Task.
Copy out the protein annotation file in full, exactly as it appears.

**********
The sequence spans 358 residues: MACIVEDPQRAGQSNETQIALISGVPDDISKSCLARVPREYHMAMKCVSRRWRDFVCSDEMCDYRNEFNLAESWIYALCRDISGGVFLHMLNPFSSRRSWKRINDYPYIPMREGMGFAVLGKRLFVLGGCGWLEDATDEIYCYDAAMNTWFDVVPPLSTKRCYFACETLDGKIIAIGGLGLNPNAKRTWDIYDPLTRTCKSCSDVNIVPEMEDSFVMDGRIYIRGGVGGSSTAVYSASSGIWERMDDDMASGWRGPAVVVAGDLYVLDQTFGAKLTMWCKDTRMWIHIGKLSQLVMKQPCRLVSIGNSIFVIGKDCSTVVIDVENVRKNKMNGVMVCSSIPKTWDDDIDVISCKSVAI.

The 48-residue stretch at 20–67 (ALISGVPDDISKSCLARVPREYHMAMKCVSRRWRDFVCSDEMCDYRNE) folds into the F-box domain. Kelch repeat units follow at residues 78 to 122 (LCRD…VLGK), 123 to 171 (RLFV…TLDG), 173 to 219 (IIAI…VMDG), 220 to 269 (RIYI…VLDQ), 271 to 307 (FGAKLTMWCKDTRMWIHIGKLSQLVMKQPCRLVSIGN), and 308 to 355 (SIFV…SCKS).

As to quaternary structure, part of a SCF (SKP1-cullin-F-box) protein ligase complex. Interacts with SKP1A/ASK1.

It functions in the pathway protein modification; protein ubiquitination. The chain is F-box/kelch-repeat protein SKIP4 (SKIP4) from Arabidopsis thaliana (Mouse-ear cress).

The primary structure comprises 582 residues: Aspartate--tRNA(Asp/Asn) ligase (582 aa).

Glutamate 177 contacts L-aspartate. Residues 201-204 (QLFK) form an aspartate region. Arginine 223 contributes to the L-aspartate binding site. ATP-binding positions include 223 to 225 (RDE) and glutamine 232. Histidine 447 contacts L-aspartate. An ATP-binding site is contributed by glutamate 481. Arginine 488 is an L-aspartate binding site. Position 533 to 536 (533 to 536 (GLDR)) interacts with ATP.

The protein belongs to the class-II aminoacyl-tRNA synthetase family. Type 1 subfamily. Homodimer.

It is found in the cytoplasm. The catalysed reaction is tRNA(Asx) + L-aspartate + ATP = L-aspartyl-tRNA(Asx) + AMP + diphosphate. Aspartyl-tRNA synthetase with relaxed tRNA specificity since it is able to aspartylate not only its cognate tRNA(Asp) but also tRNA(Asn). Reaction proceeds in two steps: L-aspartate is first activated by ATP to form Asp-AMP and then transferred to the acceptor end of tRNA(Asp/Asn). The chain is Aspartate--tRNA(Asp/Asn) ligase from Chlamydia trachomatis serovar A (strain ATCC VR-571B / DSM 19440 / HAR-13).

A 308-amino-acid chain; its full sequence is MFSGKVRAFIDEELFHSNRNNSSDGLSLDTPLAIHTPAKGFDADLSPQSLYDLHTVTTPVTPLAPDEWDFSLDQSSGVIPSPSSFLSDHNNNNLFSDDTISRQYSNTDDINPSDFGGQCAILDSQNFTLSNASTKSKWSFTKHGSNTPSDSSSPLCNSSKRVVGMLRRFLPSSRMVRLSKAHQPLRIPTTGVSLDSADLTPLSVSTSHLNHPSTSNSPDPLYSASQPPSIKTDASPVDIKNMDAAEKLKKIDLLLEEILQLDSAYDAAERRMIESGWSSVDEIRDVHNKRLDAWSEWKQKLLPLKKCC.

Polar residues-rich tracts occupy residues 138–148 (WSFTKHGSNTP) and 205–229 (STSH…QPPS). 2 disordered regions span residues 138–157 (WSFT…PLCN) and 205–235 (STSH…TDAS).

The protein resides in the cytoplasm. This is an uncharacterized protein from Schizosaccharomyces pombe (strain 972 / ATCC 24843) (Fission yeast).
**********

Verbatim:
The sequence spans 358 residues: MACIVEDPQRAGQSNETQIALISGVPDDISKSCLARVPREYHMAMKCVSRRWRDFVCSDEMCDYRNEFNLAESWIYALCRDISGGVFLHMLNPFSSRRSWKRINDYPYIPMREGMGFAVLGKRLFVLGGCGWLEDATDEIYCYDAAMNTWFDVVPPLSTKRCYFACETLDGKIIAIGGLGLNPNAKRTWDIYDPLTRTCKSCSDVNIVPEMEDSFVMDGRIYIRGGVGGSSTAVYSASSGIWERMDDDMASGWRGPAVVVAGDLYVLDQTFGAKLTMWCKDTRMWIHIGKLSQLVMKQPCRLVSIGNSIFVIGKDCSTVVIDVENVRKNKMNGVMVCSSIPKTWDDDIDVISCKSVAI.

The 48-residue stretch at 20–67 (ALISGVPDDISKSCLARVPREYHMAMKCVSRRWRDFVCSDEMCDYRNE) folds into the F-box domain. Kelch repeat units follow at residues 78 to 122 (LCRD…VLGK), 123 to 171 (RLFV…TLDG), 173 to 219 (IIAI…VMDG), 220 to 269 (RIYI…VLDQ), 271 to 307 (FGAKLTMWCKDTRMWIHIGKLSQLVMKQPCRLVSIGN), and 308 to 355 (SIFV…SCKS).

As to quaternary structure, part of a SCF (SKP1-cullin-F-box) protein ligase complex. Interacts with SKP1A/ASK1.

It functions in the pathway protein modification; protein ubiquitination. The chain is F-box/kelch-repeat protein SKIP4 (SKIP4) from Arabidopsis thaliana (Mouse-ear cress).

The primary structure comprises 582 residues: Aspartate--tRNA(Asp/Asn) ligase (582 aa).

Glutamate 177 contacts L-aspartate. Residues 201-204 (QLFK) form an aspartate region. Arginine 223 contributes to the L-aspartate binding site. ATP-binding positions include 223 to 225 (RDE) and glutamine 232. Histidine 447 contacts L-aspartate. An ATP-binding site is contributed by glutamate 481. Arginine 488 is an L-aspartate binding site. Position 533 to 536 (533 to 536 (GLDR)) interacts with ATP.

The protein belongs to the class-II aminoacyl-tRNA synthetase family. Type 1 subfamily. Homodimer.

It is found in the cytoplasm. The catalysed reaction is tRNA(Asx) + L-aspartate + ATP = L-aspartyl-tRNA(Asx) + AMP + diphosphate. Aspartyl-tRNA synthetase with relaxed tRNA specificity since it is able to aspartylate not only its cognate tRNA(Asp) but also tRNA(Asn). Reaction proceeds in two steps: L-aspartate is first activated by ATP to form Asp-AMP and then transferred to the acceptor end of tRNA(Asp/Asn). The chain is Aspartate--tRNA(Asp/Asn) ligase from Chlamydia trachomatis serovar A (strain ATCC VR-571B / DSM 19440 / HAR-13).

A 308-amino-acid chain; its full sequence is MFSGKVRAFIDEELFHSNRNNSSDGLSLDTPLAIHTPAKGFDADLSPQSLYDLHTVTTPVTPLAPDEWDFSLDQSSGVIPSPSSFLSDHNNNNLFSDDTISRQYSNTDDINPSDFGGQCAILDSQNFTLSNASTKSKWSFTKHGSNTPSDSSSPLCNSSKRVVGMLRRFLPSSRMVRLSKAHQPLRIPTTGVSLDSADLTPLSVSTSHLNHPSTSNSPDPLYSASQPPSIKTDASPVDIKNMDAAEKLKKIDLLLEEILQLDSAYDAAERRMIESGWSSVDEIRDVHNKRLDAWSEWKQKLLPLKKCC.

Polar residues-rich tracts occupy residues 138–148 (WSFTKHGSNTP) and 205–229 (STSH…QPPS). 2 disordered regions span residues 138–157 (WSFT…PLCN) and 205–235 (STSH…TDAS).

The protein resides in the cytoplasm. This is an uncharacterized protein from Schizosaccharomyces pombe (strain 972 / ATCC 24843) (Fission yeast).